Grimm Books Reviews

Adam Gidwitz captures, in ways that no child psychologist has managed, how children react to the dark side of fairy tales.  I so appreciate his wisdom about how children instinctively protect themselves from books that are too frightening for them: Over the course of my career as a teacher and writer for children, I have become aware of one of nature’s greatest gifts to both to children and... Continue Reading »

- Maria Tartar’s Breezes from Wonderland Blog
Gidwitz is back with a second book that, if possible, outshines A Tale Dark & Grimm (Dutton, 2010). Once upon a time, in a faraway kingdom, cousins Jack and Jill have had a particularly tough day. Jack has a mean-boy problem: he’s bullied and tortured by a clique whom he hero-worships. Jill has a mirror-obsessed, pettily cruel mother who lets her daughter walk naked, unaware, in front of... Continue Reading »

- School Library Journal, Starred Review
The grossness quotient has gone up in Gidwitz’s companion to A Tale Dark and Grimm, his grisly reimagining of classic fairy tales. Translation: this second foray is even more enjoyable than the author’s acclaimed debut. The protagonists in this installment are Jack, Jill, and a talking frog, whose adventures begin separately in reworkings of “The Frog Prince” and “The Emperor’s New... Continue Reading »

- Publishers Weekly, Starred Review
A creative romp through traditional and tradition-based story-scapes, compulsively readable and just as read-out-loudable. More from the review to come after September... Continue Reading »

- Kirkus, Starred Review
When I was 10, I found an ancient collection of Grimm fairy tales in the basement. I cracked the dusty black cover, not expecting much (I knew Cinderella and Snow White and their stupid hair and trilling voices from movies I’d outgrown) and was transfixed. These stories were sick, serious and bloody. Cinderella’s sisters did what to their feet? I sat on that cold basement floor and read the... Continue Reading »

- Marjorie Ingall, The New York Times
Adam Gidwitz has dug into seldom- explored corners of the Grimm Brothers' oeuvre to extract the bones of "A Tale Dark & Grimm" (Penguin, 192 pages, $16.99), a marvelous reworking of old stories that manages to be fresh, frightening, funny and humane—if not all at the same time. On the assumption that modern children don't realize how gory fairy tales once were, the author warns: "The land... Continue Reading »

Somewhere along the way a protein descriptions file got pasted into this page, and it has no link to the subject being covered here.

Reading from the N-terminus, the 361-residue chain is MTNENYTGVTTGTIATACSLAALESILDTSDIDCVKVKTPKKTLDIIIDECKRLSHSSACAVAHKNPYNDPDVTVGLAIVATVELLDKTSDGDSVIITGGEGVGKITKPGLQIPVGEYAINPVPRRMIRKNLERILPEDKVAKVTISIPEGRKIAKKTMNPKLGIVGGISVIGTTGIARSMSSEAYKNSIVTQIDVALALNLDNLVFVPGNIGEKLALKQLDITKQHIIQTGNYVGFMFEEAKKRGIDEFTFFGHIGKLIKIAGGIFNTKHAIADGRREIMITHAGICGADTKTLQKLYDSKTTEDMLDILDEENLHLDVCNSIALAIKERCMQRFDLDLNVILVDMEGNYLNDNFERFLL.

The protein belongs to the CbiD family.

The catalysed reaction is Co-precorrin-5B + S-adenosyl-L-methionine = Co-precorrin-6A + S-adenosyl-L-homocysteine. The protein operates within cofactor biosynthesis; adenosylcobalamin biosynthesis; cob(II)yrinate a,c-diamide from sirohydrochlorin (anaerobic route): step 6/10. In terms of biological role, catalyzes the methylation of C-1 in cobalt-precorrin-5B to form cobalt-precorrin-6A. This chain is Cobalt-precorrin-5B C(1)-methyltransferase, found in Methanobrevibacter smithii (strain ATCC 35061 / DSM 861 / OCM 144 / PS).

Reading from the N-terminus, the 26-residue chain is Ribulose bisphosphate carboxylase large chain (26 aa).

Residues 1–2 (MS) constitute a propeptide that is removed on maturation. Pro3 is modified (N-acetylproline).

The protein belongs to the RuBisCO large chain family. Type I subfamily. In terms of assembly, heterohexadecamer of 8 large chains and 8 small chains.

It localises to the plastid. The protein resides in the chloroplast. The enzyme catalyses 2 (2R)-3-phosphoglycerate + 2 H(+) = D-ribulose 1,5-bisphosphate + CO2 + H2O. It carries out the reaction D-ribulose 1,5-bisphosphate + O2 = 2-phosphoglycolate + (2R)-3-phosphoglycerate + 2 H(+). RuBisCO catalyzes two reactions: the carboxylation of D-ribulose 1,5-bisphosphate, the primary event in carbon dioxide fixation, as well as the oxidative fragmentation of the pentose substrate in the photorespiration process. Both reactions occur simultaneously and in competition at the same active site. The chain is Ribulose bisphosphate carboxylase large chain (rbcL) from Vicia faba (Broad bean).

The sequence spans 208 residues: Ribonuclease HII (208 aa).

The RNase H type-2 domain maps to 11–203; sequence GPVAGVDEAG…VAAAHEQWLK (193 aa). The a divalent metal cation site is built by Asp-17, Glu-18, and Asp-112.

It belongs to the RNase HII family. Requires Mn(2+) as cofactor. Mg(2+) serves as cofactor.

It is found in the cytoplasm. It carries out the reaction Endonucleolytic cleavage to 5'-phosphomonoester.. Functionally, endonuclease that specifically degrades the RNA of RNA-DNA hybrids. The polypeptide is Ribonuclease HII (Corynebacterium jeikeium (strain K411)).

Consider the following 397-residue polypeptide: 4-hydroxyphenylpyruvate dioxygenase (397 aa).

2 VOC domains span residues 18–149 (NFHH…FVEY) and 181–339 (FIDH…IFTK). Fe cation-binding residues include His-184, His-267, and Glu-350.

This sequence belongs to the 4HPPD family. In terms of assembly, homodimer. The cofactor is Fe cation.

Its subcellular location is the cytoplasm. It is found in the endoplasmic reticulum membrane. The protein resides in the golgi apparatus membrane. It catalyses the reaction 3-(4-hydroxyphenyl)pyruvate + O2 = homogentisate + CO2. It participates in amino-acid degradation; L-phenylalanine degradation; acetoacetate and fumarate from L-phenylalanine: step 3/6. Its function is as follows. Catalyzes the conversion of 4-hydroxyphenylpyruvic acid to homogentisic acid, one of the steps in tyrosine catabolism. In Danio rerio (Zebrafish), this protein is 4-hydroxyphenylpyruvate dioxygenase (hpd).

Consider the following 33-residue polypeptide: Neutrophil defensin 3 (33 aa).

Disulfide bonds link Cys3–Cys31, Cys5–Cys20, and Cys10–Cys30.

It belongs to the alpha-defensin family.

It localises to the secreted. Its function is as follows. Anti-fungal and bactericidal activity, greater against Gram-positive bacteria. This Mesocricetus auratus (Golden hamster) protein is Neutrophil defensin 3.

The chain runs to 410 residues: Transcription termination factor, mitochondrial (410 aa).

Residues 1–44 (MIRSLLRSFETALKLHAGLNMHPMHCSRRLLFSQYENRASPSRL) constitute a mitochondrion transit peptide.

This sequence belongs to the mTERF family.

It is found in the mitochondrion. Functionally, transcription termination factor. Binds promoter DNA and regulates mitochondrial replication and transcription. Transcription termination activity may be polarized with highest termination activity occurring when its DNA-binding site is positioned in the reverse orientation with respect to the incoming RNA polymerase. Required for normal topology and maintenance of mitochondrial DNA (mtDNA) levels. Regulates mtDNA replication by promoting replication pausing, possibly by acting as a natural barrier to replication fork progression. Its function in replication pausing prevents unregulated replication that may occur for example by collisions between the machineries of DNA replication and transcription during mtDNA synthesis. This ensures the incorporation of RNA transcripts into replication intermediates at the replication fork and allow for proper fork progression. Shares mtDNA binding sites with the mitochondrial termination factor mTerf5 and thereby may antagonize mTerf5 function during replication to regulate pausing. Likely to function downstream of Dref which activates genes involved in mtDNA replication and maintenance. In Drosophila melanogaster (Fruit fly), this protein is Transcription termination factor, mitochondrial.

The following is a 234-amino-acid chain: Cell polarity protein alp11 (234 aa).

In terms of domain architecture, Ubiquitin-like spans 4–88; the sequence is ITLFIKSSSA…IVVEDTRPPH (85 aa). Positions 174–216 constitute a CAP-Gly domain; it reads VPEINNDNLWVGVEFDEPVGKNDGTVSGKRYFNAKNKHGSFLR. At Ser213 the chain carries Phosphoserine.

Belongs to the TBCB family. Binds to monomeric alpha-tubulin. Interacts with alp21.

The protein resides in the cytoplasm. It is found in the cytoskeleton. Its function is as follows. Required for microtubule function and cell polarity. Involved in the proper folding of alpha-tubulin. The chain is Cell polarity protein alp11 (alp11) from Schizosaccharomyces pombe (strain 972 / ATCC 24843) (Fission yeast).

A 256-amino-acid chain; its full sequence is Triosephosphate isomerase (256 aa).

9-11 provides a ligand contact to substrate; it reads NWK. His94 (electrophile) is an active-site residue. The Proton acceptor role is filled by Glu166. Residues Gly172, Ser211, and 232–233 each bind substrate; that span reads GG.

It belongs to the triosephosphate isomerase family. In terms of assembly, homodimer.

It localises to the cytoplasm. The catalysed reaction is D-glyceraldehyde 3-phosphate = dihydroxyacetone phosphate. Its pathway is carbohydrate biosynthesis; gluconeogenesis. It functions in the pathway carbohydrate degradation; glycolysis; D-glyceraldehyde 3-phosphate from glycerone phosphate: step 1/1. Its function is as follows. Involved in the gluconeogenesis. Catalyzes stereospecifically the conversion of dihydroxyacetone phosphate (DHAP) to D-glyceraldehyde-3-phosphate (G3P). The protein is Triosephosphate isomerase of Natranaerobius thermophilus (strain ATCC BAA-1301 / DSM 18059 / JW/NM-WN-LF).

- The Wall Street Journal
A Tale Dark and Grimm was chosen by the editors of the New York Times as one of the notable books of that week. Other authors honored were Salman Rushdie and V.S. Naipaul... Continue Reading »

- The New York Times
Once upon a time, fairy tales were awesome. I know, I know. You don't believe me...Little girls in red caps skipping around the forest? Awesome? I don't think so." In a book where all nine chapters begin with "Once upon a time," author Adam Gidwitz is obviously taking on this genre directly. His narrator offers us the back-story, if you will, of Hansel and Gretel, as well as their life after the... Continue Reading »

- Mary Harris Russell, The Chicago Tribune
With disarming delicacy and unexpected good cheer, Gidwitz reweaves some of the most shocking and bloody stories that the Brothers Grimm collected into a novel that’s almost addictively compelling. He gives fair warning that this is no prettified, animated version of the old stories. “Are there any small children in the room now?” he asks midway through the first tale, “If so, it would be... Continue Reading »

- School Library Journal, Starred Review
Hansel and Gretel actually had their heads chopped off. Who knew? If that statement sends you scrambling for your favorite search engine, Gidwitz is savoring that reaction. And for readers who shriek with bloodthirsty delight, not skepticism, he has much more in store. Fracturing the folk tales of the Brothers Grimm, Gidwitz brings together old and new traditions of matter-of-fact horror. Hansel... Continue Reading »

- Publishers Weekly, Starred Review
Gidwitz debuts with a deliciously twisted reworking of Grimm's fairy tales that casts Hansel and Gretel in lead roles in several other stories, as they seek a perfect (or even just "nice") family. Quite gory and quite funny, Gidwitz's expertly engineered collection has heart, too, and is all but certain to reignite readers' interest in the source... Continue Reading »

- Publishers Weekly, Best Children’s Books 2010